China’s largest inland saltwater lake keeps expanding

The surface area of China’s largest inland saltwater lake has been expanding for eight years, according to the latest remote sensing survey.

The Qinghai Lake in northwest China’s Qinghai province measured 4,354.28 square km, according to satellite data collected on July 19 and published on Sunday, said Zhou Bingrong, deputy chief of the provincial institute of meteorological sciences.

The figure was 14.58 square km larger than the same time last year, and the largest in 12 years, he said.

Zhou’s institute has been carrying out dynamic surveillance of the lake’s surface area since 2001, when the lake was shrinking due to climate change and human activity.

Results of their surveillance are published twice a year, during and after the flood season in July and September, respectively.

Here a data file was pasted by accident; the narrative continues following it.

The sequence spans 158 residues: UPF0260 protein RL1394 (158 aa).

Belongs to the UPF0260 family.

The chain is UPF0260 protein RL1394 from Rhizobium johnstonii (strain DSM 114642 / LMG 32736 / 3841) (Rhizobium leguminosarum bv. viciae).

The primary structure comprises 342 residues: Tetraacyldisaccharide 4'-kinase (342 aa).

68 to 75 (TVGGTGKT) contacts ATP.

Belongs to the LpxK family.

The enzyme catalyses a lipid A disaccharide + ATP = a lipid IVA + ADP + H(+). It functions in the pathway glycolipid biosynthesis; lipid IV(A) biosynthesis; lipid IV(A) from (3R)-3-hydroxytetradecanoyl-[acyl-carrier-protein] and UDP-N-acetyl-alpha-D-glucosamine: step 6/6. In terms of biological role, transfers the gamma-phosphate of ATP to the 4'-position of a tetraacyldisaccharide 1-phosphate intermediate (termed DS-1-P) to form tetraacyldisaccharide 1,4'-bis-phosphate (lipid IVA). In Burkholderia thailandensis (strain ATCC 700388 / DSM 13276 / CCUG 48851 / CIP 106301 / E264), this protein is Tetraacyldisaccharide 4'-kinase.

“We have noticed an apparent increase of water since 2005, thanks to more rainfall and sustained environmental protection efforts,” said Zhou.

Such efforts have ranged from returning croplands to grasslands to preserve highland vegetation and forests, as well as weather modification schemes to increase rainfall, he said.

This summer in particular, the lake area received above-average precipitation. Tianjun county alone — where the lake is located — reported at least twice as much rainfall as last year.

The Qinghai Lake, nestled at the northeastern part of the Qinghai-Tibet Plateau, is China’s largest inland lake as well as the country’s largest saltwater lake. It had been shrinking since the 1950s, but is slowly being restored thanks to conservation efforts in the past decade.

An official survey showed that in 2008, the acreage of Qinghai Lake was 4,317 square km, up 132 square km from 2004.

Xinhua